Zimbabwe food security improves

Although food security in Zimbabwe improved significantly following government efforts and a US$70 mn international assistance programme providing farmers with subsidized inputs, the country still needs agricultural and food assistance next year for some 1.68 mn people.

These are the main findings of a report released today on a joint mission to Zimbabwe in June by the United Nations Food and Agriculture Organization and the UN World Food Programme to assess the national crop and food security situation.

The mission found that the area planted under maize, the main staple, increased by 20 per cent in 2010 to the highest level in 30 years and production rose seven per cent over 2009.

Compared with the poor 2008 season when less than 500,000 metric tons of maize was harvested, production more than doubled in 2009 and 2010 to 1.27 and 1.35 million tons respectively.


International support
“The generous international support for the 2009/10 input campaign significantly contributed to this year’s relatively good harvest results, even if in some areas of the country rainfall distribution was uneven,” said Cristina Amaral, Chief of FAO’s emergency and rehabilitation operations in Africa.

“Despite the improved availability of food, up to 1.68 mn people will need food assistance because prices remain comparatively high for families with low incomes and little or no access to U.S. dollars or South African rand,” said WFP’s Jan Delbaere, co-author of the report.

“Zimbabwe has only 1.66 mn tons of cereals available as against a total needs forecast of 2.09 mn tons in marketing year 2010/11 (April/March). That leaves a 428,000 tonne shortfall,” said Liliana Balbi, Team Leader, FAO Global Information and Early Warning System.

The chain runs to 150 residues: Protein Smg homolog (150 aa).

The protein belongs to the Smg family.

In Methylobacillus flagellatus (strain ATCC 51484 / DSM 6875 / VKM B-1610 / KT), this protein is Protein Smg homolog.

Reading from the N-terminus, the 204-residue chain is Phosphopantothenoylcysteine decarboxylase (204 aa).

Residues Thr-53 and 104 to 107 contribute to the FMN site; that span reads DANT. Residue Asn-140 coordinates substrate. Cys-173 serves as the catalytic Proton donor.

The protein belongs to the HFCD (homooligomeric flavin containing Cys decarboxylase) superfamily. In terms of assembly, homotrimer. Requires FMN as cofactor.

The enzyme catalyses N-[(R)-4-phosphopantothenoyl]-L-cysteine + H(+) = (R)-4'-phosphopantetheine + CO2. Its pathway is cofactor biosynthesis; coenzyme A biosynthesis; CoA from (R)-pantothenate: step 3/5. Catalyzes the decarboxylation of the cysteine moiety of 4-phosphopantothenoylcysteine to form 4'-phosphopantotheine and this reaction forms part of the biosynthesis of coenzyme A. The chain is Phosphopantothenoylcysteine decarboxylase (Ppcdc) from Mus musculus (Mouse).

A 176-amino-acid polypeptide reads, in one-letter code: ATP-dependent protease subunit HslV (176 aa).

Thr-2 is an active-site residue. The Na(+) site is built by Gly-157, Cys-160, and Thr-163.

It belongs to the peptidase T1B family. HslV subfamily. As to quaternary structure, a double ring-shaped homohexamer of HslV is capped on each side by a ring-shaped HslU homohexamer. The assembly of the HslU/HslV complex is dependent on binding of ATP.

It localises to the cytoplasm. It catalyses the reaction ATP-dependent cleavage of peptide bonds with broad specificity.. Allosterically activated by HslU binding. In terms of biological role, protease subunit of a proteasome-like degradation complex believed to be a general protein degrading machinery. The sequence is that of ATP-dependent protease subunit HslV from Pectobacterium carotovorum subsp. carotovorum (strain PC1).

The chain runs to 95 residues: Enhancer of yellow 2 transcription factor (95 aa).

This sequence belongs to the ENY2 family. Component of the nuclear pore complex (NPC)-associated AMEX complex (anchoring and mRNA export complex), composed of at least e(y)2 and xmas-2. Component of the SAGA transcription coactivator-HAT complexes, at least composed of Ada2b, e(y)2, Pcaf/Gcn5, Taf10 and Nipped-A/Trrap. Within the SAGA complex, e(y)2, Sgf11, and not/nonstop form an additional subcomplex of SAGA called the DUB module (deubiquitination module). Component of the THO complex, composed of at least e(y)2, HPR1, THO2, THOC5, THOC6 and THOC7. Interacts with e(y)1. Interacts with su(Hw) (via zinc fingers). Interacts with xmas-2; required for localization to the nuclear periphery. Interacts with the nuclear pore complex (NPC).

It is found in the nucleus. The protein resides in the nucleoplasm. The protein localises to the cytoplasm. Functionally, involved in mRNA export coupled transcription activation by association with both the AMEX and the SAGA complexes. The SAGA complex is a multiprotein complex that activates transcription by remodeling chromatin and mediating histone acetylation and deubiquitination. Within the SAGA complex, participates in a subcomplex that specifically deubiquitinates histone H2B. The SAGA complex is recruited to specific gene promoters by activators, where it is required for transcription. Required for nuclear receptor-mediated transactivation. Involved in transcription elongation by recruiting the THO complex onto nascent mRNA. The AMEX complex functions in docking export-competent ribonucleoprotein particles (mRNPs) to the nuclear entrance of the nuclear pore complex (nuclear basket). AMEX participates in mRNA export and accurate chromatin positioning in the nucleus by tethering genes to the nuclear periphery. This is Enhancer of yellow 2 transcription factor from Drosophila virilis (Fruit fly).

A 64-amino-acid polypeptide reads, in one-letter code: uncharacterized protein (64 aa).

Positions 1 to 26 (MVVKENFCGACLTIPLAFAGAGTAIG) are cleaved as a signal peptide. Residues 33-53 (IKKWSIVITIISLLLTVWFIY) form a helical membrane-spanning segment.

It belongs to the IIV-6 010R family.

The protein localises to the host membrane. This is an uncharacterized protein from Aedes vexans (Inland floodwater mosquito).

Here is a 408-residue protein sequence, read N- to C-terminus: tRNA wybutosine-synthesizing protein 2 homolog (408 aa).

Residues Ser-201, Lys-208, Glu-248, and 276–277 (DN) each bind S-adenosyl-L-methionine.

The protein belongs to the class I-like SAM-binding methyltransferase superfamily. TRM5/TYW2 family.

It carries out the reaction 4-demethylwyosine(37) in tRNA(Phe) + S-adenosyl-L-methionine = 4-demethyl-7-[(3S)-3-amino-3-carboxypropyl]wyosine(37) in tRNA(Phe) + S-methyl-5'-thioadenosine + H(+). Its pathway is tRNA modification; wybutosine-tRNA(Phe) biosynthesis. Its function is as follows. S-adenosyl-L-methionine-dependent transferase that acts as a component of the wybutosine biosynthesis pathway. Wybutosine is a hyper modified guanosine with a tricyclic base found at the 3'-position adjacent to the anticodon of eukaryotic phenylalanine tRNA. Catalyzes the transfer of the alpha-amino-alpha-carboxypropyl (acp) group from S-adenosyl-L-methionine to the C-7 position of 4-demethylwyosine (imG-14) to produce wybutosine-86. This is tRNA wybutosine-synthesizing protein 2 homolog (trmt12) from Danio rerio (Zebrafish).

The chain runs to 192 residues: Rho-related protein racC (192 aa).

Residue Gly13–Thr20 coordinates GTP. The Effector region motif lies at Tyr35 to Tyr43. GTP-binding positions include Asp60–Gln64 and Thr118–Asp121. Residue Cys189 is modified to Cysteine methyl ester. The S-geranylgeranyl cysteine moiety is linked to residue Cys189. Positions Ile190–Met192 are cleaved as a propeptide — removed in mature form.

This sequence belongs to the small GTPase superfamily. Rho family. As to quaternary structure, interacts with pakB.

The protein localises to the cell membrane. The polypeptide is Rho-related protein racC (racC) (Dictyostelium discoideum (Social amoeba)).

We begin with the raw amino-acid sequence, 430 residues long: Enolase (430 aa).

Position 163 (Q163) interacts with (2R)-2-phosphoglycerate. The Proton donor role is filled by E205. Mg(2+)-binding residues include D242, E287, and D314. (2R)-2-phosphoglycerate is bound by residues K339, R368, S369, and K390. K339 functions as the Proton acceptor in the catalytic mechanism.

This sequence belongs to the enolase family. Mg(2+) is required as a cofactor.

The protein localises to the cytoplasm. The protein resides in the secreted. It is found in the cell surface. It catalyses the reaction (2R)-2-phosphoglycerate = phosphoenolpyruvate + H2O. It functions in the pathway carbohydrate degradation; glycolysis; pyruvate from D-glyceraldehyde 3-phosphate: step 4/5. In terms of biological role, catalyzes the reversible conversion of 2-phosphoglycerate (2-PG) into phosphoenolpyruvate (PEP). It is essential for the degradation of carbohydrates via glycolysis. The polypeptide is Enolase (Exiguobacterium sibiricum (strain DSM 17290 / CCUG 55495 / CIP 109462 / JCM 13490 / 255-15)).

Part of this will be covered by commercial imports, projected to total 317,000 tonnes of cereals, including 200,000 tonnes of maize.


Food assistance

The mission estimated 1.68 mn Zimbabweans would be food insecure in 2010/11 and 133,000 tons of food assistance would be needed to feed them. The report said that general poverty and chronic food insecurity had led to reduced diversity of consumption and had also contributed to an increased prevalence of chronic malnutrition among young children. The report indicates that lack of liquidity remains a constraint to accessing inputs and increasing food production.

The 2009/10 input assistance programme, jointly formulated by AGRA, FAO, IFAD and WFP, proposed a quick impact programme that aimed to substantively boost smallholder staple food production in Zimbabwe. The international community responded well and FAO received contributions from a number of donors, such as the European Union, the United States of America, the Netherlands, Sweden, Spain and Finland. The EU made the largest financial contribution under the European Union Food Facility for Zimbabwe in the amount of €15.4 mn ($20 mn).

In total 51,500 tonnes of fertilizer and 6,500 tonnes of maize seeds were distributed to 738,000 households. FAO also promoted conservation agriculture that helped farmers to improve soil fertility through the use of techniques such as maintaining soil organic cover, reducing tillage and better crop rotation. The programme also promoted the use of vouchers which farmers could use to get the inputs they needed from local suppliers. The agricultural support programmes need to be continued during the next planting season to consolidate the gains achieved so far.

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